Quarantine Blues

Beat Quarantine Blues

Staying Active

Even though Delaware Gov. John Carney modified some of the COVID-19 restrictions for small businesses closed during the height of the pandemic, many residents are dealing with cabin fever or quarantine fatigue, according to Cindy W. Siu, MD, Bayhealth Primary Care – Milford, Airport Road.

Although her office is not open, Dr. Siu meets with patients on the phone or via telemedicine who struggle “dealing with feelings of negative emotions,” she said. “People are tired of staying in. They may say they are sad, anxious, have trouble concentrating, sleeplessness or headaches,” she said. Those feelings impact people of all ages, from teens to older adults, and those feelings may seem heightened “because people’s roles have changed. For some people, the work and home environments are no longer separate.”

Dr. Siu provides some healthy suggestions for dealing with quarantine fatigue:

  • Maintain a schedule. “People are feeling a loss of control, but you can control the structure of your day.” She advises patients to shower, get dressed, eat meals at regular times to create a sense of normalcy. Exercise and schedule something to look forward to.”
  • Avoid overeating. Strange food cravings can be caused by stress. “We don’t know how the brain works, but stress can cause people to crave food they’ve never considered before. Sugary and salty foods can be high calories.”
  • Limit alcoholic drinks. Although there are social media memes about coping with quarantine by drinking more, Dr. Siu reminds patients that “alcohol can lower immunity and increase feelings of anxiety and depression as well as impact decision making.”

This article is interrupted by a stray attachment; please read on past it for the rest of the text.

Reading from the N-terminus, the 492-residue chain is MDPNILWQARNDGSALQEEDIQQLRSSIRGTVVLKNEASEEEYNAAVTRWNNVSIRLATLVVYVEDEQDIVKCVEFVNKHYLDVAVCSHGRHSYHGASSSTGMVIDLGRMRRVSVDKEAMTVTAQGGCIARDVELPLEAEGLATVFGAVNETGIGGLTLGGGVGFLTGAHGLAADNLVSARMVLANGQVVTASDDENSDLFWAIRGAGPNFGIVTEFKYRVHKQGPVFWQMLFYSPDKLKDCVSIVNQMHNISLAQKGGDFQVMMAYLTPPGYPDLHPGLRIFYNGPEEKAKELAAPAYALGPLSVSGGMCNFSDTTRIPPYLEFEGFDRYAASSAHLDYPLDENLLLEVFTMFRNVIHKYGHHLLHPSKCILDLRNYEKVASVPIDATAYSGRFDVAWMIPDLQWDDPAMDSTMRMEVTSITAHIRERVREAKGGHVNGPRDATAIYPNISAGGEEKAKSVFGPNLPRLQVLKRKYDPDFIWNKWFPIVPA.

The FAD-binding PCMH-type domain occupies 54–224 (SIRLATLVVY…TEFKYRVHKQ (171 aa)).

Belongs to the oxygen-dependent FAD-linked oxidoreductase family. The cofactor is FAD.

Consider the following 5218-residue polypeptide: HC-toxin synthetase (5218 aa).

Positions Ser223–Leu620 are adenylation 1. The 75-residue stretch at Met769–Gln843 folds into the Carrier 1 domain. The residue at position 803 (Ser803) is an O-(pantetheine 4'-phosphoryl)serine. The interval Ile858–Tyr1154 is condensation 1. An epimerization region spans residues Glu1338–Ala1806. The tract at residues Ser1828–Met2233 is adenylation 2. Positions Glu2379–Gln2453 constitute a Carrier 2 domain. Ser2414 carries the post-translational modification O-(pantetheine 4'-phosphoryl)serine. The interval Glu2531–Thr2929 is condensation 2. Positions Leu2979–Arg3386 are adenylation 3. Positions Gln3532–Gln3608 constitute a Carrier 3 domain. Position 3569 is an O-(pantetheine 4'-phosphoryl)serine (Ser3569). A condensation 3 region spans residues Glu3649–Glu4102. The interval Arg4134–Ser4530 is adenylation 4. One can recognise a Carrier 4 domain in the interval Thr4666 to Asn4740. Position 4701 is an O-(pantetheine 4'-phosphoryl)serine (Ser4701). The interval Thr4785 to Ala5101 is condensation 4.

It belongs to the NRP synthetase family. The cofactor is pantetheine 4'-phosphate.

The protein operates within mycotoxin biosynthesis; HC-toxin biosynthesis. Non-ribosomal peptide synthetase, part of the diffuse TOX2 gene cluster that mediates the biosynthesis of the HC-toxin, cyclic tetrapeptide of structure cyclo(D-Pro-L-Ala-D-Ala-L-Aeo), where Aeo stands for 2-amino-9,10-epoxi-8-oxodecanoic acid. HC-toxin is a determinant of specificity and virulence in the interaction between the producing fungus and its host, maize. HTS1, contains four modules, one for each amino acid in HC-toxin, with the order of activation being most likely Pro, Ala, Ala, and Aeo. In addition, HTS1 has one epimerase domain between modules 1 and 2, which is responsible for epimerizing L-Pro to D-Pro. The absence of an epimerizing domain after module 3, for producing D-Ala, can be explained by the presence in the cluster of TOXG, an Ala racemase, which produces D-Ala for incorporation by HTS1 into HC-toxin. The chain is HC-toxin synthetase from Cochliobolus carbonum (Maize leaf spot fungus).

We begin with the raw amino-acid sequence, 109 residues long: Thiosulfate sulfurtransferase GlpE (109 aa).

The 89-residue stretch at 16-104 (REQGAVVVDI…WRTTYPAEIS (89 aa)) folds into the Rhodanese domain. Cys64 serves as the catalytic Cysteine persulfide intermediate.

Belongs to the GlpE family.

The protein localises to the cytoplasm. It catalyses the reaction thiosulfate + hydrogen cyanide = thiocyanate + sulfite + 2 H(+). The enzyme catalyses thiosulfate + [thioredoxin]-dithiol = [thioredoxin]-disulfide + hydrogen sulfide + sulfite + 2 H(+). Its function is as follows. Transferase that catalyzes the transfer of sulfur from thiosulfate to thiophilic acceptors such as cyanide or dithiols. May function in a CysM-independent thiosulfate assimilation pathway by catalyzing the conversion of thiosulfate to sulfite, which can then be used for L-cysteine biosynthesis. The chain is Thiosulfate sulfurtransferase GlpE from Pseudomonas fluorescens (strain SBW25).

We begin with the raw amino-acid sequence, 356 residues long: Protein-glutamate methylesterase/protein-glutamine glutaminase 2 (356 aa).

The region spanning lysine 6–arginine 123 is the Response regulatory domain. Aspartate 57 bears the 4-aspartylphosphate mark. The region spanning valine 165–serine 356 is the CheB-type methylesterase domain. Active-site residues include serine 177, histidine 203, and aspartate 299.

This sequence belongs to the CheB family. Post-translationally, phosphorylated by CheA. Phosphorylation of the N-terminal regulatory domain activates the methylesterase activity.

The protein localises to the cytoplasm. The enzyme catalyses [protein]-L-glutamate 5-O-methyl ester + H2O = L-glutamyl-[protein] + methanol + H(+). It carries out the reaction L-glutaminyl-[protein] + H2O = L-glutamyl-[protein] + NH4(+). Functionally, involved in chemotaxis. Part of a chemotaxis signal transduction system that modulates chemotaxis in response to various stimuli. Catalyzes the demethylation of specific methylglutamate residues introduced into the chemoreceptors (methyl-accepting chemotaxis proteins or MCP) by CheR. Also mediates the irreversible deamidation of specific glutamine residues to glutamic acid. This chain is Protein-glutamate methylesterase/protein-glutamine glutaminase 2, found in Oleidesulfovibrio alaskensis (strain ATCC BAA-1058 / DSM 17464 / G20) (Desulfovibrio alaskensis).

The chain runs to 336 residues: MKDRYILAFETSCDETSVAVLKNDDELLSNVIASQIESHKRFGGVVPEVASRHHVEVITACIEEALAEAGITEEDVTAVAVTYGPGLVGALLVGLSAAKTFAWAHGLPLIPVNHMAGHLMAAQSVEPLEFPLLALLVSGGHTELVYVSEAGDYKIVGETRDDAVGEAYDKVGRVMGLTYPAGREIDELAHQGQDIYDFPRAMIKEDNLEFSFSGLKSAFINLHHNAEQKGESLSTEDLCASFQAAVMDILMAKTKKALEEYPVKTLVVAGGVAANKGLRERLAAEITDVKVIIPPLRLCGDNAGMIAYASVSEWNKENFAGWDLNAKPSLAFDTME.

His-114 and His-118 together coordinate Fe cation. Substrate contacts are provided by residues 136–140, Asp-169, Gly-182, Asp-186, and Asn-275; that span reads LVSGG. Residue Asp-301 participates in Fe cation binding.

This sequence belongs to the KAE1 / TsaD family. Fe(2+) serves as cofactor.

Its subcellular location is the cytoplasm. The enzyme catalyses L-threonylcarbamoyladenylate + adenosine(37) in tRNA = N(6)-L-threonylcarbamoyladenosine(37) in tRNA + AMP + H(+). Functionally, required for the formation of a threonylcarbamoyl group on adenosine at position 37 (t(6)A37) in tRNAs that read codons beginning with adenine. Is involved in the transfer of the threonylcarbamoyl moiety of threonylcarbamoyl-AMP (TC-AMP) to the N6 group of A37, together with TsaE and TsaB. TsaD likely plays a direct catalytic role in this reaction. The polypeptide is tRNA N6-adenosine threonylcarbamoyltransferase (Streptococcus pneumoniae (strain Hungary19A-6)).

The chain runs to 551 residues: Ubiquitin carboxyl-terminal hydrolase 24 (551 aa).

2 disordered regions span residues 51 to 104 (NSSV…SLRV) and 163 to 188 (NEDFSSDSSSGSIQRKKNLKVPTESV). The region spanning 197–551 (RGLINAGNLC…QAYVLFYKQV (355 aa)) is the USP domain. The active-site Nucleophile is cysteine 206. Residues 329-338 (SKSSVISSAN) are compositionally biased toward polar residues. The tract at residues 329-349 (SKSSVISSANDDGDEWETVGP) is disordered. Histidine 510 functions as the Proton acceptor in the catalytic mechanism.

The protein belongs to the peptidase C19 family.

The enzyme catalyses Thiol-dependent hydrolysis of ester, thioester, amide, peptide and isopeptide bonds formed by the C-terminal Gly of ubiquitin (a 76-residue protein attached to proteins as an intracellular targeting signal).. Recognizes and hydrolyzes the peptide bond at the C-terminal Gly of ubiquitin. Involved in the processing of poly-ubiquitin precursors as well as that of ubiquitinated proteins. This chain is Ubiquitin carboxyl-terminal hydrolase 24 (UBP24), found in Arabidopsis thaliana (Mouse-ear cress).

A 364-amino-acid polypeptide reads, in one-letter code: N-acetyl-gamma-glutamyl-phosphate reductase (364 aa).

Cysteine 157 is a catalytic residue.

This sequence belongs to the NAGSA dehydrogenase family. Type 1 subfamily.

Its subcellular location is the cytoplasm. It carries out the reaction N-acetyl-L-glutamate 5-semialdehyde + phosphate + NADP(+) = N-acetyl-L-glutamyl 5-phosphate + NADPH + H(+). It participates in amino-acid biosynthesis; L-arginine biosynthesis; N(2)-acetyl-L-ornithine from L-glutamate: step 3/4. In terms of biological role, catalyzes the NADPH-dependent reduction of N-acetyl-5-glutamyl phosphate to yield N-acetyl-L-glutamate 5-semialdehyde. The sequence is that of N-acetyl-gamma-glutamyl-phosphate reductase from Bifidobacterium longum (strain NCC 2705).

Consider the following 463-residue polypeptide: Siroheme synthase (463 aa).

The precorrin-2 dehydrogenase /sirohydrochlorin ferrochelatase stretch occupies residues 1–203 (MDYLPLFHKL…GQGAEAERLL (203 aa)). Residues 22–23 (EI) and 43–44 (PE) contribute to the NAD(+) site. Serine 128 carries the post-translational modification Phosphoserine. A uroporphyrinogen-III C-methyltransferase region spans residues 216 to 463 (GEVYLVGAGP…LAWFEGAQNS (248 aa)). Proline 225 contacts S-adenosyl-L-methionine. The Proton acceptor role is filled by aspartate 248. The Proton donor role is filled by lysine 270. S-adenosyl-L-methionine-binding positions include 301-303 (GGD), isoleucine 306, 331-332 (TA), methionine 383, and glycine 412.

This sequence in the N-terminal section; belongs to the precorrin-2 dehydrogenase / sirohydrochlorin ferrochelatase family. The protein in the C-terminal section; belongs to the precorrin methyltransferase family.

• Take care of yourself. “Don’t stay inside your home all day. People are confused about what they can do. You can go for a walk, garden, ride your bike, and still maintain social distance.” She advises patient to get adequate sleep, drink plenty of water, eat a healthy diet, and be active every day. She encourages people to practice relaxation, perhaps through yoga and meditation.
  • Stay connected. “You can use technology to connect to loved ones.”  Reach out to friends and family.
  • Be positive. Look for the good in yourself and in others. “Do things you enjoy. Learn a new skill or try a new hobby. It’s challenging, but we will get through this, and life will feel normal again.”

 

Visit Bayhealth.org/Find-A-Doc if you need support from a primary care physician.